Daniel replied: “To tell you honestly, Marcos to me seemed so inviting.”
“I know,” I replied. “But that’s also psychologically understandable. The psychologist Erich Fromm has written about that allure, that invitation. Fromm once theorized that the removal of a dictatorship actually is soon followed by a nostalgia for it. The saddest truth, according to him, is that people like dictatorship. People don’t actually like freedom—because freedom is scary.”
“Like when Soviet Russia wanted a Putin again after the economic failure of Gorbachev’s Peteroiska?” Daniel asked. “I see a lot of mirrors happening now, but I excuse it as, well, they were socialists.”
“Unfortunately, yes. It’s happening elsewhere—many young Germans now pining for their country’s Nazi past. Or conservative Americans currently idolizing Donald Trump.”
Daniel replied: “I’ll have you know I supported Duterte, sir. I’ve been exhausted with this capitalist democracy, so I’m looking for someone who’s out to reform. Well, like Gorbachev’s fall of Soviet Russia. But then history repeats itself. Always will…”
“It’s fine. I didn’t support Duterte but I understand the fascination for him. Still, I’m going to give him the benefit of a doubt because at least he’s honest about his iron-clad ‘rule.’ Marcos, on the other hand, insist on his denials.”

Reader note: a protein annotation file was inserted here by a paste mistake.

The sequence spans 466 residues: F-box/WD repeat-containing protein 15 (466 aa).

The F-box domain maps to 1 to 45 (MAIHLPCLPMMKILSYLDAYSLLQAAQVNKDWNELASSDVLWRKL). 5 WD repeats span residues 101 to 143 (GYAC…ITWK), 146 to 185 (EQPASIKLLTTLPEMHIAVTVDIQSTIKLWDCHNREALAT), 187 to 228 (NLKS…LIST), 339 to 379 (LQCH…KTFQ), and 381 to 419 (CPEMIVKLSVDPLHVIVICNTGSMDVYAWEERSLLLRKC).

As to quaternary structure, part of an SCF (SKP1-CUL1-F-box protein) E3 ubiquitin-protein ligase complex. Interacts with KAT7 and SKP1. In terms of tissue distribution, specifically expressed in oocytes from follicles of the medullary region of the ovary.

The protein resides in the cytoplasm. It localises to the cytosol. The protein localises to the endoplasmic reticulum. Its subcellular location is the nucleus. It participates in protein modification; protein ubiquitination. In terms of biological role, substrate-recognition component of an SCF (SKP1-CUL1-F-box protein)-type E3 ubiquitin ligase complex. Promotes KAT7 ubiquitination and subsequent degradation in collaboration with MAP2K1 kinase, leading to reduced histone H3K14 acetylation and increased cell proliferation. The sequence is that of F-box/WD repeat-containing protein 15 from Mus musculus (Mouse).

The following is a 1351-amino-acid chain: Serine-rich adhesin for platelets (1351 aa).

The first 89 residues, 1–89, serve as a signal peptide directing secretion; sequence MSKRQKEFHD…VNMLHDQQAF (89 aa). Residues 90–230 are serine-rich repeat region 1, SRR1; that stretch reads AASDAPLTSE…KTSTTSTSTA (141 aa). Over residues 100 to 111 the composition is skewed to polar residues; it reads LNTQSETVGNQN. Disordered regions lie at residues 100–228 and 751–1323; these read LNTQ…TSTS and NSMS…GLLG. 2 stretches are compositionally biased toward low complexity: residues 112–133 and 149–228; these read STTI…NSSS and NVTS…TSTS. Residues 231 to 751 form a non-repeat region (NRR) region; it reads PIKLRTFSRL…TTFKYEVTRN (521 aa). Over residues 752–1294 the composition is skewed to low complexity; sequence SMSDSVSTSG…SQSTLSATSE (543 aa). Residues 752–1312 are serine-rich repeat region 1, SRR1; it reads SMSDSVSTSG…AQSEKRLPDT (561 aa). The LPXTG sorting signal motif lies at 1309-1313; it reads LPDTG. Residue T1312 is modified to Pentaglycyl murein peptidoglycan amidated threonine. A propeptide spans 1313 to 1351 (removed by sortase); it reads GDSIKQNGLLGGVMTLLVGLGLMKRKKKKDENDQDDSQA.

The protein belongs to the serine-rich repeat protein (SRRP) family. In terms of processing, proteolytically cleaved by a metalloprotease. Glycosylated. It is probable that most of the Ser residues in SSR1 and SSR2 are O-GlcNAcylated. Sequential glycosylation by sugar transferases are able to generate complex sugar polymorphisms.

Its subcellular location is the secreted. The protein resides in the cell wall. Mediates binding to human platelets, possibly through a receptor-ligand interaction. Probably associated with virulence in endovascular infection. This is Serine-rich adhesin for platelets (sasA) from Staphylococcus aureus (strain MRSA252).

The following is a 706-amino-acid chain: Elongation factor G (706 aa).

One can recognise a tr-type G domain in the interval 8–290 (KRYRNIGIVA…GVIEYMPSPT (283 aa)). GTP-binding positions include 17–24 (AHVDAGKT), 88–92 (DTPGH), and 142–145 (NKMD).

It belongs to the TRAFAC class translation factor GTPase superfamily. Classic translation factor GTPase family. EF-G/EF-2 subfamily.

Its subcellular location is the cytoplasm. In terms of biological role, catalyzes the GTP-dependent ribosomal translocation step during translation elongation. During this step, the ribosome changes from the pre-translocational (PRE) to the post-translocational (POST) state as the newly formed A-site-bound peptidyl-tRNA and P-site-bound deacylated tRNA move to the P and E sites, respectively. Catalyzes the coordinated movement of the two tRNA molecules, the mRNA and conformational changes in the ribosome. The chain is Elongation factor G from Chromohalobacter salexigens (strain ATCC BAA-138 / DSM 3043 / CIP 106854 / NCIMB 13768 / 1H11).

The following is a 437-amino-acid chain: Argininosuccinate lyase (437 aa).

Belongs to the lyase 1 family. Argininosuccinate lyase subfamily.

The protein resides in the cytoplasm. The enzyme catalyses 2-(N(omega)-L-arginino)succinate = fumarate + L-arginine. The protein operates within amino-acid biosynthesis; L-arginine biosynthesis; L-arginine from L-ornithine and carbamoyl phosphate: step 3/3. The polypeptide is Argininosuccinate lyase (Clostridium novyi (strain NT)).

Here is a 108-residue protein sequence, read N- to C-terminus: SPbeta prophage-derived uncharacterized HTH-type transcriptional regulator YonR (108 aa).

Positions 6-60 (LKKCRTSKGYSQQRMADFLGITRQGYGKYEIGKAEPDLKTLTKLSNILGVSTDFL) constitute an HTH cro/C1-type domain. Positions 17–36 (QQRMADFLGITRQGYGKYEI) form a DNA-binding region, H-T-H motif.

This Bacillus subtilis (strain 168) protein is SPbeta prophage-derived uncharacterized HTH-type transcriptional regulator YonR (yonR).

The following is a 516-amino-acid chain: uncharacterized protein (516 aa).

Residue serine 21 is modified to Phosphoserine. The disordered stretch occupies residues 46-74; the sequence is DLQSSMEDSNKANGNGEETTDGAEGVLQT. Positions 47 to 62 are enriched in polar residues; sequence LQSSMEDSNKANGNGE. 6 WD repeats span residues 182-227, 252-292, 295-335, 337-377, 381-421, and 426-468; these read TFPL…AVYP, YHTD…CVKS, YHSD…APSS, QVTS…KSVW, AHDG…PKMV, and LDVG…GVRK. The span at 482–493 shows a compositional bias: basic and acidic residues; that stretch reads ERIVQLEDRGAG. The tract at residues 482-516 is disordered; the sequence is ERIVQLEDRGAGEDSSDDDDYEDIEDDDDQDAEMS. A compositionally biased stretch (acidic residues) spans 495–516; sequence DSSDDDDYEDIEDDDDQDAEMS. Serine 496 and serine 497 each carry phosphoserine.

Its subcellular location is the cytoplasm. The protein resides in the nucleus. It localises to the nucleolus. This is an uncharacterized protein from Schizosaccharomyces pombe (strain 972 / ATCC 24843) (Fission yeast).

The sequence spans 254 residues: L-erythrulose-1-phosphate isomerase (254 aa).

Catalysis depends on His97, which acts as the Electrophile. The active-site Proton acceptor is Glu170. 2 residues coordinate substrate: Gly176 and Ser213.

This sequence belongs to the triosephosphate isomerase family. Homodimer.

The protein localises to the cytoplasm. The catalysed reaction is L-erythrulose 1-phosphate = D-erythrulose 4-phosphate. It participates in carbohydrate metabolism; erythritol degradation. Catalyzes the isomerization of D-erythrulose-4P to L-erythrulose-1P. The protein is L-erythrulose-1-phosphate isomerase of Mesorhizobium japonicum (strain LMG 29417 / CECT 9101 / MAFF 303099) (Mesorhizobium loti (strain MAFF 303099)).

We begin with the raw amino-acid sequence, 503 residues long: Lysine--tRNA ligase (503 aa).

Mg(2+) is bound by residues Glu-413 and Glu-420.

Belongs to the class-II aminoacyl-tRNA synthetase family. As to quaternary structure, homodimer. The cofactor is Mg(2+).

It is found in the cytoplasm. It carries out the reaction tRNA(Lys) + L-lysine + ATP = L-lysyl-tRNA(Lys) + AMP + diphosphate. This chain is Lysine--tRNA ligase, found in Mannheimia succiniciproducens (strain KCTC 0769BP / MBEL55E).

“Well, after six years, will you still forgive this generation?”
“It’s not my place to forgive. But it’s your future,” I said. “You’re the ones who are going to live the consequences of your decisions. I hope it will be a good future. If it isn’t, well, all I can say is, I tried to fight it. My conscience may be troubled, but at least it’s clear. And if I’m proven wrong, congrats to everyone!”
Daniel replied: “How I wish you are wrong. That my doubts will be reversed. That I chose selflessly.”
“Me, too,” I said—and then I pushed the envelope: “But if I am right, will you promise to fight?”
“Until then,” Daniel finally said, “I promise I won’t be a defender. Call out the hypocrisy but that’s my only truth. Thank you for the talk sir, didn’t know you were approachable. See you in school.”